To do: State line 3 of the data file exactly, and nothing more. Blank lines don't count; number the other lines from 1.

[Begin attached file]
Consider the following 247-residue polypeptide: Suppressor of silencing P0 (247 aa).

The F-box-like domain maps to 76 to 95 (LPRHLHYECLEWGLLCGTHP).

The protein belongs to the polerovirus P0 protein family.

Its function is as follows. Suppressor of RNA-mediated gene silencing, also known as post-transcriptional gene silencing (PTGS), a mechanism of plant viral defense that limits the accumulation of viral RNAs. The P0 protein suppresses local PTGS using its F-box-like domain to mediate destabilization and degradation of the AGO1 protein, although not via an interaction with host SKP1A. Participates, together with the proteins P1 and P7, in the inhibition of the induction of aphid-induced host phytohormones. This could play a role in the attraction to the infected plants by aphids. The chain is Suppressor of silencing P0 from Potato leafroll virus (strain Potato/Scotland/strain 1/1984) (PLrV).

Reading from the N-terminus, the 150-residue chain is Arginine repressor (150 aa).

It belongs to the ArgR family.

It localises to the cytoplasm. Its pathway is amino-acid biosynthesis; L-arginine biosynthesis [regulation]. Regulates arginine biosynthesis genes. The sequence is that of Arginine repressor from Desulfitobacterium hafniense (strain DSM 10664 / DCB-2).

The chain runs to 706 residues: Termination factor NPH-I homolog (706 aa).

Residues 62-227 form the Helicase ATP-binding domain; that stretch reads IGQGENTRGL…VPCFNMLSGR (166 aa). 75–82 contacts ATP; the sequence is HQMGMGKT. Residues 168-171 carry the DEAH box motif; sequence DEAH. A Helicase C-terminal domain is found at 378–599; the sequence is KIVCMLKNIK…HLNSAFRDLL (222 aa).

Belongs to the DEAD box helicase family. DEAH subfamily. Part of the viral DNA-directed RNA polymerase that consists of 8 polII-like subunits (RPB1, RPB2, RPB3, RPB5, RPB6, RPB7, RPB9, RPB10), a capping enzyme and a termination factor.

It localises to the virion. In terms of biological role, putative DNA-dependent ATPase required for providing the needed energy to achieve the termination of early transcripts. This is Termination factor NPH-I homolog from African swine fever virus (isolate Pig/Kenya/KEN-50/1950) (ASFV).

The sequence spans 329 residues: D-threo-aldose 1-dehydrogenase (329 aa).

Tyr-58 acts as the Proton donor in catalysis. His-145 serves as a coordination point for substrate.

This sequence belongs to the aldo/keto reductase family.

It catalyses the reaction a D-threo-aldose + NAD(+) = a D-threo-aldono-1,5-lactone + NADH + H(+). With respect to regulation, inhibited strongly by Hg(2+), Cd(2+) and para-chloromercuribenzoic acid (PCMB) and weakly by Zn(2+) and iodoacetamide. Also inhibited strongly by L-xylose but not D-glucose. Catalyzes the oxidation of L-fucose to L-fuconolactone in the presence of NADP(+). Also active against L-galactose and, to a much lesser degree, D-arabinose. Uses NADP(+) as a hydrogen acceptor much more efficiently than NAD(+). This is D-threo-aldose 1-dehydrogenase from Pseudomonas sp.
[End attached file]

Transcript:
The protein belongs to the polerovirus P0 protein family.